I’ve talked liberally about the difficulty of keeping track of the kids on my caseload, due to their love of nicknames. It’s hard to know who you’re asking for or speaking to.
But we’re so much easier, right? I would think so, but it never turns out to be true. So often, I’ll call a new family that’s been referred to me, introduce myself, set up an appointment, only to have them come into the office asking to see “the social worker.” All right. This is a social work agency. Can you be more specific. “She called me. It was a woman.” Again, this is a social work agency. Almost all of our workers are women with functioning phones.
No wonder our receptionist is starting to go off the deep end.
Once we actually get to know each other, it should become more clear. Of course, it doesn’t. Not always.
I remember my cousin’s engagement party (it’s a bit blurry, there was an open bar after all) when her soon-to-be mother-in-law approached her. She explained that she wanted my cousin to decide what she wanted to call her mother-in-law. Apparently, the groom’s mother had been married for thirty years, and still had no idea how to refer to her own in-laws. It had gone beyond a point where it could be discussed.
It seems crazy (though I will admit I’ve never called my boyfriend’s parents anything.) But it happens with clients.
Some of my participants are grandmothers raising their grandchildren. I cannot call an elderly woman by her first name. It is against my extremely respectful nature. When I interned with homebound senior citizens, I always called them Mr., Ms. or Mrs., and their last name.
Most clients were happy to meet such a respectful little scamp. (I was just recently mistaken for a junior high student, so five years ago, this was a reasonable way to describe me.) One woman, though, did not appreciate it.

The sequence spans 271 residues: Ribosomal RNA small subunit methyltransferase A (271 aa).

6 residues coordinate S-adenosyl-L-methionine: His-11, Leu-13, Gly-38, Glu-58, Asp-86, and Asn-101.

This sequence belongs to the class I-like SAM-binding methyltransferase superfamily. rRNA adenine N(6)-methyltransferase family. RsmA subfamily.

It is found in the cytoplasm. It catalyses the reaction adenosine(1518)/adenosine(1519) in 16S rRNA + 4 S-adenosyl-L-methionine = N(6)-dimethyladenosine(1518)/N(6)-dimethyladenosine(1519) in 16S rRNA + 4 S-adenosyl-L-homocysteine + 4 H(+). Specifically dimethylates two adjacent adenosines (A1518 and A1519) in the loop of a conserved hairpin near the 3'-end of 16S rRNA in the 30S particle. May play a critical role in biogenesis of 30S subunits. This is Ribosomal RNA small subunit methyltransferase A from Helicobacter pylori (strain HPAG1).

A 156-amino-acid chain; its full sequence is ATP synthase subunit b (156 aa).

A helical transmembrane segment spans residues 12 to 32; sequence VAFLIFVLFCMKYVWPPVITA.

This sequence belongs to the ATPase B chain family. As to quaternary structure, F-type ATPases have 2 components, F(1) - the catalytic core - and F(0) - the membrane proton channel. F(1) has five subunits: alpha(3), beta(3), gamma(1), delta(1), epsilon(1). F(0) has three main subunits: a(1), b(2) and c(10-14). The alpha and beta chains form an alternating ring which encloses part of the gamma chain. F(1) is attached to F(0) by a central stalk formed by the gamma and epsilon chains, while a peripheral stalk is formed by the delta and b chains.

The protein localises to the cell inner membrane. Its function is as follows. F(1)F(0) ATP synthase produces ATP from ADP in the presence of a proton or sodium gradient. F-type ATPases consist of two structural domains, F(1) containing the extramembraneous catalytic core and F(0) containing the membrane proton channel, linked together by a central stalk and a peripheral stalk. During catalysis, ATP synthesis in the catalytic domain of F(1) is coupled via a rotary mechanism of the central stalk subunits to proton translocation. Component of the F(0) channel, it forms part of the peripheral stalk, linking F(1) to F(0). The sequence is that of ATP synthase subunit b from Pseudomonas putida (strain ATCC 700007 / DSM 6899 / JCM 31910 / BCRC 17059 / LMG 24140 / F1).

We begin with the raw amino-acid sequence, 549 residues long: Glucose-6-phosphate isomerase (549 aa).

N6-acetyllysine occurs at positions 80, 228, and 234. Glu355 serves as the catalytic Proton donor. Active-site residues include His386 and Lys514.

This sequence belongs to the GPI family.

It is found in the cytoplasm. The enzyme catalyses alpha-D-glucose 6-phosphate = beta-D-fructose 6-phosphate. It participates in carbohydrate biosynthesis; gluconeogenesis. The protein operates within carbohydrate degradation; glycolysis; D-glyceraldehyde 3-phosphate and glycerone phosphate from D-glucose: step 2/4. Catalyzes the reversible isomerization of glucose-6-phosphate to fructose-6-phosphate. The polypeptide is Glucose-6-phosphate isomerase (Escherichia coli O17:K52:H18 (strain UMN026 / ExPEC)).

“My name is Mary!” she yelled into the phone at any worker who called. We finally agreed that it was acceptable for me to call her Miss Mary. Something we were both comfortable with.
Generally, I go by the rule of calling someone whatever they introduce themselves by. Whether it’s a first name or a last name. But there are times when this doesn’t work. Sometimes the person is introduced my someone else. Sometimes they’re following your lead. As a result, I have some mothers who I just muddle through every time.
I’ll get a call telling me Ms. Smith is on the line. Oh, ok. So that’s what I’ll say. I answer, only to hear, “Hi, it’s Sara Smith.” Dammit. Now I’m thrown off! What do I choose? Maybe I’ll follow her lead, just like they taught me in
the Hunger Games social work school. See what she calls me.
I always introduce myself as SJ. Some other workers insist on a title and last name. I think sometimes this is cultural–either in terms of ethnicity, or agency culture. Most ACS workers I know go by their last names. As a result, they introduce me as Ms. Jerk, no matter how many times I refer to myself as SJ.
I don’t want the young people I work with thinking of me as someone like a teacher, which is what Ms. Jerk sounds like.
Also, my (actual) last name is so complicated to most people that I prefer not to get into it.
However, some young people, and their parents, feel the same way about calling me SJ as I did about calling that elderly woman Mary. They just can’t do it. And far be it from me to interfere with the way parents have instructed their children to be polite.
Many parents correct their children when they refer to me as SJ, tell them to say, “Miss SJ” instead. It only bothers me if a child just says Miss, because I kind of feel like this means they can’t remember my name.
When the kids call me Miss SJ, their parents usually do as well. So that also creates a problem. If the parent is giving me that level of respect, particularly if they’re older than me, I need to give it back to them. Otherwise we’re setting up a faulty power dynamic in which we’re not equals. Our work will fail, we will be unable to communicate, and this may lead to anarchy and deaths.
Am I reading too much into this?
Introductions, and names, are important. They lay the groundwork for the work we’re going to do. I notice that as I become more comfortable with a family, I’ll use their nicknames more often. As parents become more comfortable with me, they’ll often drop the “Ms. Jerk” for something less formal. I always take this as a postive sign.
Even the simplest things become a little more complicated in social work, don’t they?